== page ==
The answer to David’s question is Option C: Both Carson and Thomson are right. It’s hard to argue anything but that ‘70s movies were better. It’s also pointless and self-punishing to try to wish the ‘70s aesthetic back to life (where it would feel chewed up and old hat, not to mention facing the same flood of competition that drains today’s best films of the force they’d have enjoyed 30 years ago) and thus miss the pleasures we do enjoy. That’d be like a book critic writing in the last days of the 19th century grumpily comparing everyone to George Eliot, missing out on Oscar Wilde, and in his discouragement reaching the morbid, and wrong, conclusion that literature would know no future flowering.
That said, by surprise I happened to catch Days of Heaven (Terrence Malick’s landmark 1978 beauty about a love-triangle tragedy on an early 20th-century wheat farm that is both an idyll and a dusty hell) on TV last night, and watching it helped clarify some misgivings that cut into my basic admiration for In the Bedroom. Malick’s patient genius for situating people in the landscape and his painterly compositions still make that film seem majestically unhurried—but next to In the Bedroom it is a veritable dervish. Todd Field’s film is simply too long. I also got to thinking about the lovely scenes of Marisa Tomei lounging in a meadow, or Tom Wilkinson out on the deepest blue water. And compared to Malick’s shots of locusts on wheat stalks or workers at harvest or Brooke Adams down by the river—shots that express a heartbreaking ambivalence about bountiful, harsh America, and long-nurtured ideas about laborers and bosses, and a deep engagement with art history—these pictorial sequences feel like stately yet somehow thin padding. It’s unfair to take the comparison too far, of course. But it did underline for me how much stronger In the Bedroom’s point of view could be. I’m not sure that its beauty says anything more interesting than: Life can seem really nice, and then one day it’s not.
Another irksome thing about that film: its women, who are quite literally the oldest types in the book. Tomei is an exciting Mary Magdalene, who can’t seem to resist a roll in the hay but who maintains a kind of unearned innocence, simply because the director says so. Meanwhile Sissy Spacek’s character, a mother trying to head off her college-bound son’s affair with an older woman saddled with kids and a scumball ex, is an interferer and a cruel castrator. It’s been amusing to read critics gush over how radiant Tomei is, and how understandable that the father would want his son’s affair with her to continue so that he can vicariously go there, too—them’s some interesting family values! But Spacek, the one character in the film with a responsible impulse, needs to be punished to remember her human side. Is this what they mean when they talk about the film’s returning people to primitive choices?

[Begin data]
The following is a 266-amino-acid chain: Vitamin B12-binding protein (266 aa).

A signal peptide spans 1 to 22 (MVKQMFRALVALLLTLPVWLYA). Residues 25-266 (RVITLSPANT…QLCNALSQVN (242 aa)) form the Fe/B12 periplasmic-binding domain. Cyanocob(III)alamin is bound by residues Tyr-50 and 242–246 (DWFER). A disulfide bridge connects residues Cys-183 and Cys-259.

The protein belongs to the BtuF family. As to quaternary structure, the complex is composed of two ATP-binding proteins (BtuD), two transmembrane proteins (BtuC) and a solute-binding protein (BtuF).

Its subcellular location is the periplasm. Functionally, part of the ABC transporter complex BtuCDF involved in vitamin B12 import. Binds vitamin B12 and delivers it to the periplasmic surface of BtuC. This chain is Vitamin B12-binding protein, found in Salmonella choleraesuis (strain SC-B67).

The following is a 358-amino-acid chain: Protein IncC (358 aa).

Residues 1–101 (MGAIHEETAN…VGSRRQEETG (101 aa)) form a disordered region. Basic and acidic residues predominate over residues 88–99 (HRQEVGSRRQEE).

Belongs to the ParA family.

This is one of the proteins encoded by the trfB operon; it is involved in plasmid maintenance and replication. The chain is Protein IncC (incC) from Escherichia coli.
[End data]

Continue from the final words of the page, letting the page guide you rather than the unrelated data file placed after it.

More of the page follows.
Time runs short, so I’ll turn to Ghost World, especially the magnificent, adorable, and peerlessly creepy Steve Buscemi. He is beautiful here, it’s true, and Zwigoff deserves credit for coaxing this beauty out of him; and advantageously for the movie he plays a nerdy devotee of old jazz records, thus indirectly providing film critics who want one a fun, self-referential way to laugh at themselves. But sorry to break up your consensus, Tony: Without Buscemi’s charisma and insight and big, fragile Frisbee eyes, this film falls apart. I don’t mean to comment on Thora Birch the actress, who is really talented. But being in the presence of her character is a ticket to a headache. She is insatiable, a monster of need who uses everyone in sight, and the director is never moved to explain why. Zwigoff’s self-promoting, decade-late satire of P.C. culture with its rhetoric of therapy hasn’t prevented him from making a movie that at every point seems to stamp its foot and cry: Me! Me! Hey—over here—me!